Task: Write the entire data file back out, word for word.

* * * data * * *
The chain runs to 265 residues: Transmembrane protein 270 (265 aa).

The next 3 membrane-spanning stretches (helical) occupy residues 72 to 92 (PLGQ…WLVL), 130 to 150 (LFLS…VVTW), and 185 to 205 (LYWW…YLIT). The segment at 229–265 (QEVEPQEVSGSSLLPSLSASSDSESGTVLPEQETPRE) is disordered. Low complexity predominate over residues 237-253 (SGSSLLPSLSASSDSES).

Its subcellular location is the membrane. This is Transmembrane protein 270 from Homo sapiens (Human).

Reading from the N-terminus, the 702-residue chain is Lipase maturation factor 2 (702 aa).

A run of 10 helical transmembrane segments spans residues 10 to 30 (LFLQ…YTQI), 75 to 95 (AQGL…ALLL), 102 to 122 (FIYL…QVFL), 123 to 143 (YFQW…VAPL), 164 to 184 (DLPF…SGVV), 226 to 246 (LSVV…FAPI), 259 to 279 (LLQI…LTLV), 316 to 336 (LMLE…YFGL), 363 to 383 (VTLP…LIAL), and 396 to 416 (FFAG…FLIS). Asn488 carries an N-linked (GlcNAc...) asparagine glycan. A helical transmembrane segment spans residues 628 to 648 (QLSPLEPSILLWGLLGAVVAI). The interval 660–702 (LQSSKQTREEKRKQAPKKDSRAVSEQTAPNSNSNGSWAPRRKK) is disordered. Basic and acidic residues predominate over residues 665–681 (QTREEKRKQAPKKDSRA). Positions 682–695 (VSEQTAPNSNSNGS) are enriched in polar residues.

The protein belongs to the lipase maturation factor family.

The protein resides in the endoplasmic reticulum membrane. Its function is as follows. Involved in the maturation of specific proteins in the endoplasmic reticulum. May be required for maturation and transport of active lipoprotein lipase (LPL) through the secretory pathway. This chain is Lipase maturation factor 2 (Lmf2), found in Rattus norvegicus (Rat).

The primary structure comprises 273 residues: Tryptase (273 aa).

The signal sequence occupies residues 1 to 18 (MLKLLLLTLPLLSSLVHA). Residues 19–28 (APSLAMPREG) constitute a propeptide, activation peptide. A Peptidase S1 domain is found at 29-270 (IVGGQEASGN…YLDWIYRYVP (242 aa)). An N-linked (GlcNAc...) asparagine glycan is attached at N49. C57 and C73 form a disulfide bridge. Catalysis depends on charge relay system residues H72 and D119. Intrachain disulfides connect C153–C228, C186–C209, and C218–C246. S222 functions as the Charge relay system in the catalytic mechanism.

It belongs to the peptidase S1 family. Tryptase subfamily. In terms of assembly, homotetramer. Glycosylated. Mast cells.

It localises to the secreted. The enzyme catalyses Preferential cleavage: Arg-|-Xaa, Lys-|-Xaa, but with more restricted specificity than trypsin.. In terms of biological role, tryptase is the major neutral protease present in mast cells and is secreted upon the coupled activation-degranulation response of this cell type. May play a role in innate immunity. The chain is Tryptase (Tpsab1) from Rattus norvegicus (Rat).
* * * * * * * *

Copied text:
The chain runs to 265 residues: Transmembrane protein 270 (265 aa).

The next 3 membrane-spanning stretches (helical) occupy residues 72 to 92 (PLGQ…WLVL), 130 to 150 (LFLS…VVTW), and 185 to 205 (LYWW…YLIT). The segment at 229–265 (QEVEPQEVSGSSLLPSLSASSDSESGTVLPEQETPRE) is disordered. Low complexity predominate over residues 237-253 (SGSSLLPSLSASSDSES).

Its subcellular location is the membrane. This is Transmembrane protein 270 from Homo sapiens (Human).

Reading from the N-terminus, the 702-residue chain is Lipase maturation factor 2 (702 aa).

A run of 10 helical transmembrane segments spans residues 10 to 30 (LFLQ…YTQI), 75 to 95 (AQGL…ALLL), 102 to 122 (FIYL…QVFL), 123 to 143 (YFQW…VAPL), 164 to 184 (DLPF…SGVV), 226 to 246 (LSVV…FAPI), 259 to 279 (LLQI…LTLV), 316 to 336 (LMLE…YFGL), 363 to 383 (VTLP…LIAL), and 396 to 416 (FFAG…FLIS). Asn488 carries an N-linked (GlcNAc...) asparagine glycan. A helical transmembrane segment spans residues 628 to 648 (QLSPLEPSILLWGLLGAVVAI). The interval 660–702 (LQSSKQTREEKRKQAPKKDSRAVSEQTAPNSNSNGSWAPRRKK) is disordered. Basic and acidic residues predominate over residues 665–681 (QTREEKRKQAPKKDSRA). Positions 682–695 (VSEQTAPNSNSNGS) are enriched in polar residues.

The protein belongs to the lipase maturation factor family.

The protein resides in the endoplasmic reticulum membrane. Its function is as follows. Involved in the maturation of specific proteins in the endoplasmic reticulum. May be required for maturation and transport of active lipoprotein lipase (LPL) through the secretory pathway. This chain is Lipase maturation factor 2 (Lmf2), found in Rattus norvegicus (Rat).

The primary structure comprises 273 residues: Tryptase (273 aa).

The signal sequence occupies residues 1 to 18 (MLKLLLLTLPLLSSLVHA). Residues 19–28 (APSLAMPREG) constitute a propeptide, activation peptide. A Peptidase S1 domain is found at 29-270 (IVGGQEASGN…YLDWIYRYVP (242 aa)). An N-linked (GlcNAc...) asparagine glycan is attached at N49. C57 and C73 form a disulfide bridge. Catalysis depends on charge relay system residues H72 and D119. Intrachain disulfides connect C153–C228, C186–C209, and C218–C246. S222 functions as the Charge relay system in the catalytic mechanism.

It belongs to the peptidase S1 family. Tryptase subfamily. In terms of assembly, homotetramer. Glycosylated. Mast cells.

It localises to the secreted. The enzyme catalyses Preferential cleavage: Arg-|-Xaa, Lys-|-Xaa, but with more restricted specificity than trypsin.. In terms of biological role, tryptase is the major neutral protease present in mast cells and is secreted upon the coupled activation-degranulation response of this cell type. May play a role in innate immunity. The chain is Tryptase (Tpsab1) from Rattus norvegicus (Rat).